BACKGROUND: Tolerance is the ability of bacteria to survive transient exposure to high concentrations of a bactericidal antibiotic without a change in the MIC, thereby limiting the efficacy of antimicrobials. The study sought to determine the prevalence of tolerance in a prospective cohort of E. coli bloodstream infection, and to explore the association of tolerance with reinfection risk.
METHODS: Tolerance, determined by the Tolerance Disk Test (TDtest), was tested in a prospective cohort of consecutive patient-unique E. coli bloodstream isolates, and a collection of strains from patients who had recurrent blood cultures with E. coli (Cohorts 1 and 2, respectively) Selected isolates were further analyzed using time-dependent killing and typed using whole genome sequencing. Covariate data were retrieved from electronic medical records. The association between tolerance and reinfection was assessed by the Cox Proportional-Hazards regression and a Poisson regression models.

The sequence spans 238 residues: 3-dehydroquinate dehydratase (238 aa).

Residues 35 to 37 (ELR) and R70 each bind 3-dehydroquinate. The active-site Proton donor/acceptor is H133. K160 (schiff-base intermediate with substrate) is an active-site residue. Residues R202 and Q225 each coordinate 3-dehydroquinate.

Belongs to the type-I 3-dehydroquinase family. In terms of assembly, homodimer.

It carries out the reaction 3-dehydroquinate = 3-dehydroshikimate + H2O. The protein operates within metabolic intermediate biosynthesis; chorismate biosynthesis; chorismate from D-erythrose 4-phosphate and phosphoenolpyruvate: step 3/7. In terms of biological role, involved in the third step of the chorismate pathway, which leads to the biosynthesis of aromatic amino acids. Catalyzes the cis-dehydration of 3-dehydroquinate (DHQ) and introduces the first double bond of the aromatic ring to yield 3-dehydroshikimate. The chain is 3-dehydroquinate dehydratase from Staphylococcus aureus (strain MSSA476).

RESULTS: In cohort 1, 8/94 isolates (8.5%) were tolerant. Using multivariate analysis, it was determined that the risk for reinfection in the patients with tolerant index bacteremia was significantly higher than for patients with non-tolerant strain, Hazard Ratio (HR) of 3.98 (95% CI: 1.32-12.01). The prevalence of tolerance among cohort 2 was higher than in cohort 1, 6/21(28.6%) vs. 8/94 (8.5%), respectively (P = 0.02).
CONCLUSIONS: Tolerant E. coli are frequently encountered among bloodstream isolates, and are associated with an increased risk of reinfection. The TDtest appears to be a practicable approach for tolerance detection and could improve future patient management.
- bloodstream infection
ASJC Scopus subject areas
- Microbiology (medical)
- Infectious Diseases